Donald's Encyclopedia of Popular Music
Electric and Musical Industries Ltd, formed in March 1931 by the merger of Columbia and the Gramophone Company (see HMV); the biggest record company in the world for nearly fifty years. On the merger Columbia sold the Columbia and General Phonograph Companies of New York (including OKeh) because of poor trading conditions and also to avoid anti-trust problems (HMV was linked to Victor there); the new company also included Pathé Frères in France, Carl Lindstrom and Electrola in Germany, Columbia Nipponophone in Japan, Pathé Orient and the China Record Co. in China, GramCo in India and the Odeon and Parlophone labels of the Transoceanic Trading Company (a Dutch company formed to look after interests of German labels overseas during WWI). There were also subsidiaries in Australia, Italy, Spain, Romania and South America, altogether 50 factories in 19 countries. The only major labels not connected to the EMI empire were fledgling Decca in UK, Brunswick USA, and the former Gramophone subsidiary Deutsche Grammophon Gesellschaft (DGG) in Germany. With Sir Louis Sterling as chairman, EMI opened the famous Abbey Road studios in an Edwardian mansion in North London November 1931; late that year Columbia's Alan Blumlein obtained the first patents for binaural (stereo) records (there were test pressings in 1933; see Recorded Sound).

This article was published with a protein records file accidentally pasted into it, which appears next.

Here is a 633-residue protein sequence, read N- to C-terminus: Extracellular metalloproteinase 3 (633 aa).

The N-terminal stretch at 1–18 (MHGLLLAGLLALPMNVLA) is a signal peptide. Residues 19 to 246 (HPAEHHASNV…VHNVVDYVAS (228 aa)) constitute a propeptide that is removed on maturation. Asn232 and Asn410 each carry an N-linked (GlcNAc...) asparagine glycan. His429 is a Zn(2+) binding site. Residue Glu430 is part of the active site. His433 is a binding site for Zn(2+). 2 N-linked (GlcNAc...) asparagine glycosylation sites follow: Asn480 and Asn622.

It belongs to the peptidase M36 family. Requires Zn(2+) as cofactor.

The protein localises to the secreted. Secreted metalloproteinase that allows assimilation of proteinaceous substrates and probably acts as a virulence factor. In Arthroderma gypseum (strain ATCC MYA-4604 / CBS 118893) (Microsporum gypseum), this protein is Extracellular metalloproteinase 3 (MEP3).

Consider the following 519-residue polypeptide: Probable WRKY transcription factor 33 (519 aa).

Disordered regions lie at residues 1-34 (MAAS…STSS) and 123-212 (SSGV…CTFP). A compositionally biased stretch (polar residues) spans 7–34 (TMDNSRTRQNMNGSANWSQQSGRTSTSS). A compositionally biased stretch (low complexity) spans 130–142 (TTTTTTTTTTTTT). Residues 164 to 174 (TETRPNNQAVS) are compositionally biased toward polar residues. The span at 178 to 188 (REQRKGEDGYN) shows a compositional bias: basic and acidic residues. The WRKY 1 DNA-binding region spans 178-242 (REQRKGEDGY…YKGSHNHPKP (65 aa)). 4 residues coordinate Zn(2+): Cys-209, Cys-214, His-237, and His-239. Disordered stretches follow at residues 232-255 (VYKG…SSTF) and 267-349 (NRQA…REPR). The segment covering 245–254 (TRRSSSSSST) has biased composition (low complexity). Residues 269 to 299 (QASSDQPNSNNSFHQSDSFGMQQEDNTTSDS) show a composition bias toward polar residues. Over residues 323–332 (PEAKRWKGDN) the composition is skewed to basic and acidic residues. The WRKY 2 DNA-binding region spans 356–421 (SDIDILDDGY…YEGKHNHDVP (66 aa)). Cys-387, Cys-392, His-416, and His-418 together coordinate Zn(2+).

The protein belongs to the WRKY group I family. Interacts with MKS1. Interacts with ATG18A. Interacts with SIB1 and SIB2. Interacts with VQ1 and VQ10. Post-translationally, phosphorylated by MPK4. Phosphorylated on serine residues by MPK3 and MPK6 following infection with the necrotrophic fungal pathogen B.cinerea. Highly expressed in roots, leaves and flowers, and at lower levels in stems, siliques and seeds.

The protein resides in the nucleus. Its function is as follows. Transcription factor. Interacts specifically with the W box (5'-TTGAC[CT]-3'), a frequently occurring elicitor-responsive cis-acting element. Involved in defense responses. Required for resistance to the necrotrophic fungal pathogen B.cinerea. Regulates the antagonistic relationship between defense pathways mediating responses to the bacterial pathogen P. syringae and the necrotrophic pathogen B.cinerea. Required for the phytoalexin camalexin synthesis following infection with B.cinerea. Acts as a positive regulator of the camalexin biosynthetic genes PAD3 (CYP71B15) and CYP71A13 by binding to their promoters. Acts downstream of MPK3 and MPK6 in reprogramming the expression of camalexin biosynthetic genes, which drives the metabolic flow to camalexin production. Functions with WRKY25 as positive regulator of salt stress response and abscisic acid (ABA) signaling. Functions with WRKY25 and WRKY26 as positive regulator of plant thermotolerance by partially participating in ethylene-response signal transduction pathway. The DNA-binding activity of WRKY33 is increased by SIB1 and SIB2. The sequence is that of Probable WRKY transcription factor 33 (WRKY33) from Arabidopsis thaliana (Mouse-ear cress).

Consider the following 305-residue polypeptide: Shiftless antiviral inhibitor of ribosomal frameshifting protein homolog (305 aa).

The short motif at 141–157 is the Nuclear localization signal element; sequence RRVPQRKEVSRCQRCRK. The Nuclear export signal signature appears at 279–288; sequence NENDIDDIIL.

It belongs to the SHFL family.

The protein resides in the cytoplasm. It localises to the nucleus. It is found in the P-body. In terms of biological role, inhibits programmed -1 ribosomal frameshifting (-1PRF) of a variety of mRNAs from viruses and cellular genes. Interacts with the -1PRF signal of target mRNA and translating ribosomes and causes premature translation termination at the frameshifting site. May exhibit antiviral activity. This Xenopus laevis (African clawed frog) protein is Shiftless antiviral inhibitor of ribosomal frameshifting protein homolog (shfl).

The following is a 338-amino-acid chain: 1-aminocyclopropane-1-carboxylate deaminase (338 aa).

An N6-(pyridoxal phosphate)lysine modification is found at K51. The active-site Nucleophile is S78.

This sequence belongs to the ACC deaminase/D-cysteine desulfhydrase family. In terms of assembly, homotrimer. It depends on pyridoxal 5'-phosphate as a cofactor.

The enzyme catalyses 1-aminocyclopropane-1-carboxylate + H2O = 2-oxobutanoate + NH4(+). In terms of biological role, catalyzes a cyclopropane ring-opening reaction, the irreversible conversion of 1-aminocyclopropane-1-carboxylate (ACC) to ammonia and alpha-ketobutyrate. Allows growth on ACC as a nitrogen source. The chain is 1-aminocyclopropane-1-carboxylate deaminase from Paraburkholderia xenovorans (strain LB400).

In the pre-war period EMI had almost every major artist in the world on one or another of its labels: HMV house bandleader Ray Noble was not only a star in UK but (unusually for the time) also sold well in USA; EMI continued links with former U.S. partners Victor and CBS, so most of the major bandleaders of the the Big Band Era were on EMI in most of the world outside USA. During WWII EMI did war work; while Electrola was out of EMI's control the first German million-seller was Lale Anderson's 'Lilli Marlene'. WWI had devastated HMV, which lost subsidiaries in Germany, Austria-Hungary and Russia; in 1945 the company soon reasserted control over German and Italian companies, but Japan was lost (Nippon Columbia/Denon is still independent). EMI even won back control of HMV's Nipper trademark in Germany, lost when DGG was confiscated as enemy-owned property in 1917.